Find out how your home loan choice can make a real difference to your situation.

By looking around and comparing the home loans available from various institutions, it is easy to immediately spot that they are not all exactly the same. With the large variety on offer, you may notice that the difference comes in the small details. These differences may seem small, but over a long period of time they can add up to a large amount.

It is what you intend to use your property for that will have one of the biggest influences on your choice of loan. 

There are generally two major kinds of loans available to a property buyer. One type of property loan that people will apply for is an owner-occupier home loan, which is a loan that is used to purchase a property that the loanee intends to live in as their main residence. The other is an investment home loan. As the name suggests, those who take out this sort of home loan do so with the intent to buy a property and use as a means to gain additional income.

Home loan rates

When looking at a home loan, whether investor or owner-occupier, it is vital to examine the rates that are applied to them carefully. The rates applied have a large influence on the amount of your repayments and can make a big difference in the amount of money you can save over time.

One of the biggest differences between investment and owner-occupier home loans is the rates that are applied to them. When applying for an investment loan, in most cases, you will be subject to a higher rate than if you were taking out a loan to buy your own home.

This is partially due to regulation by the Australian Prudential Regulation Authority, the independent statutory authority that supervises institutions across banking, insurance and superannuation. 

Home loan features

As well as different rates, investment and owner-occupier home loans can also have different features that will influence the amount that is paid back over the life of the loan.

These features can centre around the lender that is borrowed from, the repayment method or whether it is fixed or variable. A variable rate home loan is where the interest rate that is applied to your loan can change and is influenced by a number of factors. One of the main factors that can influence a change in the interest rate is the Reserve Bank’s official cash rate. There are many other factors that will influence the way that interest rates change.

Like any loan, a variable rate will have positives and negatives. They often will allow for extra repayments to be made and can have features that will save you money like offset accounts and the ability to borrow money you've already repaid, known as a redraw facility.

A negative of variable rate home loans is that if interest rates rise, so will your mortgage repayments. A fixed rate home loan is a home loan where the interest rate is locked in for a set period of time. This is usually between one and five years. It is a popular loan type because the repayments that are being made don’t change over the period that they are fixed. 

However, they don’t often come with the flexible benefits and added features that a variable rate can. Also, if interest rates do fall then you will be stuck with a less competitive home loan.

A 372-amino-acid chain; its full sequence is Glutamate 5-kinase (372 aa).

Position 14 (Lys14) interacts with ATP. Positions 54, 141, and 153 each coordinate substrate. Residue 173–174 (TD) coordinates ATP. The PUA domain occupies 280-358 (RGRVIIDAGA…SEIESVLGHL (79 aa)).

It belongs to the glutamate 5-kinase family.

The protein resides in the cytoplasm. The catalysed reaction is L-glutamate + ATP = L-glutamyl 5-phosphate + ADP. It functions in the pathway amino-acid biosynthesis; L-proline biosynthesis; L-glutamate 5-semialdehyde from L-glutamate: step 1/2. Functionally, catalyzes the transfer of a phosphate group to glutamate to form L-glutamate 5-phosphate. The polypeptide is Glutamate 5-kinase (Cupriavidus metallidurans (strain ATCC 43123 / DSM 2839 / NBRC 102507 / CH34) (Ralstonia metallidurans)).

Repayments on a home loan will usually be principal and interest or interest-only. A principal and interest repayment will see a loanee make their mortgage payment with a portion of every repayment allocated to the interest while the other portion is devoted toward the principal, or the initial sum being borrowed.

An interest-only repayment loan will see only the interest charges on the home are being repaid. With this method of repayment, the amount that is owed isn’t reduced, however, the size of your monthly repayment is. 

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Home loan fees

It doesn’t matter what lender you choose to take a loan with, whether you are an investor or owner-occupier there will always be fees attached to the home loan process.

It is important to check the fees that will be applied to any loan you are looking at so you can determine exactly how you will be paying.

Different providers will also charge different fees and it is possible that these providers will have different names for the same fees.

Some fees often included are:

  • establishment fees
  • service or administration fees
  • early exit fees
  • refinancing fees
  • termination or settlement fees.

You may also be charged lender’s mortgage insurance (LMI). This is a type of insurance that credit providers take out to guard against a borrower not being able to repay the loan they have taken out.

A big cost to you

One of the most frustrating costs to you, the consumer, is the time cost of applying for and even researching a loan to buy property. In many cases, it can take between four and six weeks from the moment your paperwork is submitted to your application achieving settlement on your property.  

While this can be an annoyance, it is unfortunately a big part of securing a home loan.

Disclaimer: The information in this publication and the links to further information within it are provided for general information only and should not be taken as constituting professional advice from Little Real Estate. You should not rely on the accuracy of this information and should seek independent legal, financial, taxation or other advice to check how any of this information relates to your unique circumstances. Little Real Estate is not liable for any loss caused, whether due to negligence or otherwise arising from the use of, or reliance on, the information provided directly or indirectly, or from our website.